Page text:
Colorado's long-underfunded public school system would receive an additional $300 million in funding and increased per-pupil dollars, under a pair of school finance bills that cleared a House committee on March 19.
However, the battle over how …
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However, the battle over how those dollars are to be managed — and whether the funding will be enough to appease vocal superintendents — is just getting started, as the education budget process began to play out at the Capitol last week.
This year's K-12 school funding efforts seek to provide a badly needed infusion of resources to school districts across the state, through a bipartisan education funding bill and the annual School Finance Act.
“This is our very best attempt at making sure we start making progress from some very difficult financial years,” Rep. John Buckner, D-Aurora, told the House Education committee.
The School Finance Act would increase per-pupil funding by 2.8 percent, which would allow that funding to keep up with inflation. The bill also provides $17 million for preschool and full-day kindergarten.
Immediately before the bill received committee approval, the same committee gave the go-ahead for a separate, bipartisan school funding measure.
The Student Success Act would provide millions of dollars for school programs and would replace some of the education funding that had been a casualty of budget cuts in recent years.
The bill — which received House sponsorship from Reps. Millie Hamner, D-Dillon, and Carole Murray, R-Castle Rock — would give schools $200 million in additional funding. That sum includes $20 million for reading programs and about $30 million for programs designed for English language learners.
“They are some of our most vulnerable and neediest populations of students,” Hamner said.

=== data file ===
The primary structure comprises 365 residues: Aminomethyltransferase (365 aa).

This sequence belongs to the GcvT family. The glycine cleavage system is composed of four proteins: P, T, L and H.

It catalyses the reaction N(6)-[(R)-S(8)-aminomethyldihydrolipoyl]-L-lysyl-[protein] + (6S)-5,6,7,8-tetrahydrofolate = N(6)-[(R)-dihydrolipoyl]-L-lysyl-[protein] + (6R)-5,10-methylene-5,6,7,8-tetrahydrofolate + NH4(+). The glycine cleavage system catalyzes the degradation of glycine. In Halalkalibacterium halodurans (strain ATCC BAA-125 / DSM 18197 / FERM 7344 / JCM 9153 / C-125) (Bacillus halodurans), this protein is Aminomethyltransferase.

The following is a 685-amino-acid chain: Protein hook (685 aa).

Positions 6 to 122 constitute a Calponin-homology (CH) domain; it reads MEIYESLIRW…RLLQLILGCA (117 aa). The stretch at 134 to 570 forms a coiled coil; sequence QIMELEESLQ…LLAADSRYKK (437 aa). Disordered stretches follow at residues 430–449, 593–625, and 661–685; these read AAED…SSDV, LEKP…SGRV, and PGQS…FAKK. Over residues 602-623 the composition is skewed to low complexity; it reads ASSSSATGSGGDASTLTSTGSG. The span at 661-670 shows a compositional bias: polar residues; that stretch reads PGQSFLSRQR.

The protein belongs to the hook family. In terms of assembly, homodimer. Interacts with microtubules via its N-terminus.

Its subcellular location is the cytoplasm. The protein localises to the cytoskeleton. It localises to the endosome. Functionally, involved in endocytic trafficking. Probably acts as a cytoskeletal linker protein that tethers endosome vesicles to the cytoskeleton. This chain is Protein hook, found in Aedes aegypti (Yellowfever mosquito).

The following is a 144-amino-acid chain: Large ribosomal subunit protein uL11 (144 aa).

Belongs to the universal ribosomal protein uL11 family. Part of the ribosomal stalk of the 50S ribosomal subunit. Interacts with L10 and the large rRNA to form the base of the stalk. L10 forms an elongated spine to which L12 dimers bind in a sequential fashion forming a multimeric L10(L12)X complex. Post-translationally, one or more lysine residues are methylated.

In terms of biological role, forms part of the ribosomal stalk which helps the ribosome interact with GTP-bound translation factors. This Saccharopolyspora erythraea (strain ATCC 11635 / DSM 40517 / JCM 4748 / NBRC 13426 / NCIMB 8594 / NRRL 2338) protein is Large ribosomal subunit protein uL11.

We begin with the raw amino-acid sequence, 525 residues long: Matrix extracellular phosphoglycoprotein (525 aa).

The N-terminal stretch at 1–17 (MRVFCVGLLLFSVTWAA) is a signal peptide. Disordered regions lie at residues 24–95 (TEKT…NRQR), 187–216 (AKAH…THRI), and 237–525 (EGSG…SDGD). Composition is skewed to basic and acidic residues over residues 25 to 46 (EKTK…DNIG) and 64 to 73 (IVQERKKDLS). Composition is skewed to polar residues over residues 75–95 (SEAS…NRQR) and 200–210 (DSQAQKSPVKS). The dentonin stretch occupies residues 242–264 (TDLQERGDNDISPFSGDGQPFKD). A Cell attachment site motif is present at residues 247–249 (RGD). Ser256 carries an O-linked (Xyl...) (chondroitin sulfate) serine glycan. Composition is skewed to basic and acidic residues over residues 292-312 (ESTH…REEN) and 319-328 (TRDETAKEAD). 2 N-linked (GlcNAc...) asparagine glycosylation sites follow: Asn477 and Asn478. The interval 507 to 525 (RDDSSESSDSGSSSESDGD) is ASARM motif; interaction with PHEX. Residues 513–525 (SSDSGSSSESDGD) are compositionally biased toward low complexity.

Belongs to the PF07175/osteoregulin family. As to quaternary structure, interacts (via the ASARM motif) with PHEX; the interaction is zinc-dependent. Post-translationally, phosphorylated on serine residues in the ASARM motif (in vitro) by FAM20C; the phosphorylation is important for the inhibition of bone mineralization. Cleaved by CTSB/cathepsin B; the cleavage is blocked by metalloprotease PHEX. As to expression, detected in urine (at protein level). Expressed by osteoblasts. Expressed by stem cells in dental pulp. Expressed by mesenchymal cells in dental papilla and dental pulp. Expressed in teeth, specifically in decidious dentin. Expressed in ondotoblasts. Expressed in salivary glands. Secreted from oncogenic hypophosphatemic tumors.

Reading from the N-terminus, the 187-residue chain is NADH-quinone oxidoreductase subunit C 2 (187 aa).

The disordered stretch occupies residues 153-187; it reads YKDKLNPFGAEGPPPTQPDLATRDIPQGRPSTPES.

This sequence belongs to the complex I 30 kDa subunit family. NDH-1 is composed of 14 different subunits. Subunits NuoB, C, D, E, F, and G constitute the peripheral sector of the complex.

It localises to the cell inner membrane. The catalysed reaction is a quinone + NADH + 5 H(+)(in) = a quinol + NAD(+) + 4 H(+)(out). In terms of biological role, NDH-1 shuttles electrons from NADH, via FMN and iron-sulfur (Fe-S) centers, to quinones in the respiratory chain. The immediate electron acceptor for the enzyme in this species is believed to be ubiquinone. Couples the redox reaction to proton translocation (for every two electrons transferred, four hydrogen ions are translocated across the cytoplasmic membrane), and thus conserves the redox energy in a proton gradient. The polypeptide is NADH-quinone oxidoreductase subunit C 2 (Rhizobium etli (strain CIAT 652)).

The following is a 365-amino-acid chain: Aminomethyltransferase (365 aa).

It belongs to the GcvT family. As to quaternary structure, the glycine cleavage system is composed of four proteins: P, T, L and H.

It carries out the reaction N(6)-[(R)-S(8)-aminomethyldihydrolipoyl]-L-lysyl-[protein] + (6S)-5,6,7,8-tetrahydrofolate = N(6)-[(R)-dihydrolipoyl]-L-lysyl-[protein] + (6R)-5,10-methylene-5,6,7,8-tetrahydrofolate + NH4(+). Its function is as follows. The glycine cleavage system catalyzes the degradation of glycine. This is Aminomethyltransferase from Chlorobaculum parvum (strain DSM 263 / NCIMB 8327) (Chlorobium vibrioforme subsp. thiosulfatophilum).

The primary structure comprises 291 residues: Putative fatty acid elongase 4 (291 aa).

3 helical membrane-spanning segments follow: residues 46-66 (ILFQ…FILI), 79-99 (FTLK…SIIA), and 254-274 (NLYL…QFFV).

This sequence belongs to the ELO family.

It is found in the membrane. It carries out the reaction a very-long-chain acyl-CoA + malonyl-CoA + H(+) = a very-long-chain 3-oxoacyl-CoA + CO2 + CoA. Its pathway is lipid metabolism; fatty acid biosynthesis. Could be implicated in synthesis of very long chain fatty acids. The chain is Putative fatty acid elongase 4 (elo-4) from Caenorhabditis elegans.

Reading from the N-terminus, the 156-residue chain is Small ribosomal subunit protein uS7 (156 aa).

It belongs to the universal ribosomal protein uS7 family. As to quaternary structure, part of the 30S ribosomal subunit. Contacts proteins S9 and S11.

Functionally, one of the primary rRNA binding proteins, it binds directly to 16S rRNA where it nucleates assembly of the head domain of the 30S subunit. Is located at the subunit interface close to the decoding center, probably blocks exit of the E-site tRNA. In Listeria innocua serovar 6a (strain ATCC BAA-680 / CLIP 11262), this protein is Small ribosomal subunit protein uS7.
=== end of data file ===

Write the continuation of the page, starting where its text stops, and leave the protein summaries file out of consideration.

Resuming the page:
The money would also buy down the so-called education funding “negative factor” —recession era education funding cuts that total about $1 billion. The bill would provide $100 million for the purpose of backfilling some of those cuts.
The bills are a way for the Legislature to provide more money for schools on the heels of last year's failed school finance tax measure, which voters soundly rejected in November.
An increase in education funding is a top priority for lawmakers and Gov. John Hickenlooper, given the state's upbeat economic forecast, which was recently presented to the Joint Budget Committee.
But this year's K-12 funding efforts are not going to please everyone.
School superintendents and other education advocates are asking for more money for the negative factor buydown than what the Legislature expects to provide.
School district leaders have also voiced displeasure over an area in the Student Success Act that seeks to change how pupils are counted for the purposes of a school's official enrollment — something that districts say is a waste of time and money.
And there have been arguments over school districts' lack of autonomy over how the money will be spent. The funding will have stings attached, which doesn't please opponents who say that the Legislature shouldn't dictate how districts use that money.
“I'd like to restore the negative factor to the best of our ability with no strings attached,” said Rep. Chris Holbert, R-Parker, the only member of the House Education Committee to vote against the Student Success Act. “I think that has been a clear message from our school districts.”
Hamner acknowledged those concerns, but said that it's important to realize that the state can't get in over its head.
“We just have to balance all these needs with what the state budget can really commit to over a period of years,” she said.
The bills now head to the House Appropriations Committee, prior to receiving full votes in the House.
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